Hearty, cheap, healthy and filling, that’s why Minestrone is always my go-to soup when the weather gets cold. Super easy to make, it’s like the soup that keeps on giving: if you are running out of soupy liquid, just add more chicken stock and tomato puré, if you need more hearty goodness, chop up more vegetables, add more beans and boil up some more pasta. Alternate adding these additions and your soup quantity will stay at a stagnant half full for the good portion of the cold winter months. While this recipe might not be the traditional way to make Minestrone, it’s an easy one pot vegetable-packed wonder that doesn’t entail using any type of food processor or immersion blender.
MINESTRONE SOUP RECIPE
- 2 large leeks, thinly sliced– make sure to clean well because they can get grimy. Use only the white and pale green parts.
- 4 cloves garlic, thinly sliced
- 1 carrot, diced
- 1 potato, diced
- 1 onion, semi frozen
- 1 celery, chopped
- 8-10 cups water (or more depending on taste)
- 3 bouillon cubes (more or less depending on taste)
- 1 can tomatoes (can be crushed or wholes)
- 1 can tomato paste
- 1 container tomato puré
- 2-3 Bay leaves
- Freshly chopped parsley
- Salt n Pepper (dash of white pepper is optional)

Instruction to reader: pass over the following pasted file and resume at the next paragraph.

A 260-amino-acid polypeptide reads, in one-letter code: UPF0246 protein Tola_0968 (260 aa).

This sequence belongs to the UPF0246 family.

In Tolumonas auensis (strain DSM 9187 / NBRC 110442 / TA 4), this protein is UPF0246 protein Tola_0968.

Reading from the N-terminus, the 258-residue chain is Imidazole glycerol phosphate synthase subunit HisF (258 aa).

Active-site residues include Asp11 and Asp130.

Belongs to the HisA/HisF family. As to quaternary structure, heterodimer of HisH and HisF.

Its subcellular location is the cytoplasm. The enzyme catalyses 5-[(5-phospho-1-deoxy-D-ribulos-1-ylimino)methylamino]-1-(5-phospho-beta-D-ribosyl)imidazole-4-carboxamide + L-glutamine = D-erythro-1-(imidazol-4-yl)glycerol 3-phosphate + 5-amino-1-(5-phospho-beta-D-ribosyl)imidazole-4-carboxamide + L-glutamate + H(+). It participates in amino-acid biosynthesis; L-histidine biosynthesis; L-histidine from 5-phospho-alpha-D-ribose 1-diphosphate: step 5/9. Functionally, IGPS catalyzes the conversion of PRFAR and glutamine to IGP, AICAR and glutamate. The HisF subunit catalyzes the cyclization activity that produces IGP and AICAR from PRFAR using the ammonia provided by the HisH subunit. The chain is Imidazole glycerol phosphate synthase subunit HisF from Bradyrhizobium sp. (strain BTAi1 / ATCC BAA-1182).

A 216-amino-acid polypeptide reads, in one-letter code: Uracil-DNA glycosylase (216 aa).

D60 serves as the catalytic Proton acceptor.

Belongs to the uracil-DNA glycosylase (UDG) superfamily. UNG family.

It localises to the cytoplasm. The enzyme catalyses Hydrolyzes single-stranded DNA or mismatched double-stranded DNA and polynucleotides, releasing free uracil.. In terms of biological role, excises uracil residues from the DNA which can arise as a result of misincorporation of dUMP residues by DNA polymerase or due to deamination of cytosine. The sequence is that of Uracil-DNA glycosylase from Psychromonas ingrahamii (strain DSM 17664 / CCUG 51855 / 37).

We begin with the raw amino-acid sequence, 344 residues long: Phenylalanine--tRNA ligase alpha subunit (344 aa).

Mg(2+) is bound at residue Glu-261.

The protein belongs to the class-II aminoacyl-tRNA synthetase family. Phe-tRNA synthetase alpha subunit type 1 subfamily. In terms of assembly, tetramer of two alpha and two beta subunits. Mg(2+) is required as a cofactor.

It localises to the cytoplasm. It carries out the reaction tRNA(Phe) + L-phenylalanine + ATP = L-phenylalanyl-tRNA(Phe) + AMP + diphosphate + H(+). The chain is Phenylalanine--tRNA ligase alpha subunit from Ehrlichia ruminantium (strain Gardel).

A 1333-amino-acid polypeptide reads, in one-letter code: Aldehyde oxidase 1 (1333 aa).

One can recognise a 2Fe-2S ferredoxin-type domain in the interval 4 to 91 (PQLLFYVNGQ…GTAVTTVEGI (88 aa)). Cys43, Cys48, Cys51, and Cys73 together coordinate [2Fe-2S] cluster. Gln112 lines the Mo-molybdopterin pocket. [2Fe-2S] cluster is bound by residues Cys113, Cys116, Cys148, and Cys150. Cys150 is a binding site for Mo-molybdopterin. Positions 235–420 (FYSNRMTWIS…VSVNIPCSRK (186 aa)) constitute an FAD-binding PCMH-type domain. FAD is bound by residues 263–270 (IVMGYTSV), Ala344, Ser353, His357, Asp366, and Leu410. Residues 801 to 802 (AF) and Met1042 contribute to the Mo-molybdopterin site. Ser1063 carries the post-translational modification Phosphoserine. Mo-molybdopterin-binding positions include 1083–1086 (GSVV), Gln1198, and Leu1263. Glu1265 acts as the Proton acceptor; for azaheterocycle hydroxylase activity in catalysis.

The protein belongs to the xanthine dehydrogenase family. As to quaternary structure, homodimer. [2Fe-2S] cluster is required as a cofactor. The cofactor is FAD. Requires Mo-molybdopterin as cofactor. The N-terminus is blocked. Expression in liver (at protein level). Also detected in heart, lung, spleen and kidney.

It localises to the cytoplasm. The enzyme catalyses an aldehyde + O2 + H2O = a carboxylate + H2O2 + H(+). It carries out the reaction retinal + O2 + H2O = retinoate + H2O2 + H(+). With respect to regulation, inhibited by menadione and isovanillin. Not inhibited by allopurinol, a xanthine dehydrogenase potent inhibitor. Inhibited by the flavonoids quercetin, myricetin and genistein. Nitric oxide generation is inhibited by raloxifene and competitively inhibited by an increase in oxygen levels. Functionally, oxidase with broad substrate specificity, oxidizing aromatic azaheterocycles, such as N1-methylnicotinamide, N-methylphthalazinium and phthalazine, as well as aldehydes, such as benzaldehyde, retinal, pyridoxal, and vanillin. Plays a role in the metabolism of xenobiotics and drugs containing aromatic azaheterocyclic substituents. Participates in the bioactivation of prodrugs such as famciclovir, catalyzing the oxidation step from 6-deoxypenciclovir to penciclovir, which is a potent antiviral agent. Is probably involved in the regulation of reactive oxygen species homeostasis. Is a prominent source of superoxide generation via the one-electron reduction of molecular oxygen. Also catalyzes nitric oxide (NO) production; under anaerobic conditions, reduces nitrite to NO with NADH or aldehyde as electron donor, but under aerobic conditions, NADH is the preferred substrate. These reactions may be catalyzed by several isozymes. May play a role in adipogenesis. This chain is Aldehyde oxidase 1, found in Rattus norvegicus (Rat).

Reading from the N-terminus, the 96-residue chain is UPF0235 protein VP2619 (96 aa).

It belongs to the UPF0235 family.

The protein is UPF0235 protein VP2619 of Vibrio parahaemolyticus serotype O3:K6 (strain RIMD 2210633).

- Frozen peas, green beans, corn (optional – I used fresh corn)
- Cooked pasta noodles (very al dente)
- White beans
1. Cut the onion in half and stick it in the freezer. Keeping it cold will eliminate some of the crazybitch tears that happen when you cut into those nasty devils. Or, you can embrace the onion tears at an exaggerated level and use it as an excuse to pretend-freak the fuck out, which can be fun too.
2. It’s time to cut up all your shit. This can be quite time consuming since I am a major SOUP nazi when it comes to the vegetable sizes, as I like to eat similar sized, uniform bites. Invest in a decent knife, I used a butter knife to cut my vegetables for the past 3 years and getting a good knife changed my knifelife.
3. Cut up all the vegetables: garlic, carrots, potatoes, onions, celery, leeks, fresh corn.
4. Sauté the vegetables in about 1 tablespoon of good (or bad) olive oil. Stir around for about 5 minutes. Add fresh corn and parsley. Stir some more. Add salt and cracked pepper. Stir again. You want the vegetables to get shweaty, but you don’t want them to brown. Transfer the vegetables to a big pot and add water + bouillon cubes (or stock) and bring to a boil.
5. Return to a low simmer once it starts boiling and add the tomato-y goodness: puré, canned tomatoes and tomato paste. Mix it up good (especially the paste). Throw in a few bay leaves. Add more pepper, salt to taste. Put the lid on top and let simmer for as long as you like. The longer it sits, the tastier it will be.
6. About 20 minutes before it’s ready to be served, chuck in the frozen vegetables (or canned), white beans and pre-cooked al dente pasta. You don’t want to add this too early in the process otherwise it will cook too much and get mooooshy and naush.
7. Top with parm cheese, serve with crusty bread or a plate of grilled cheese sandwiches.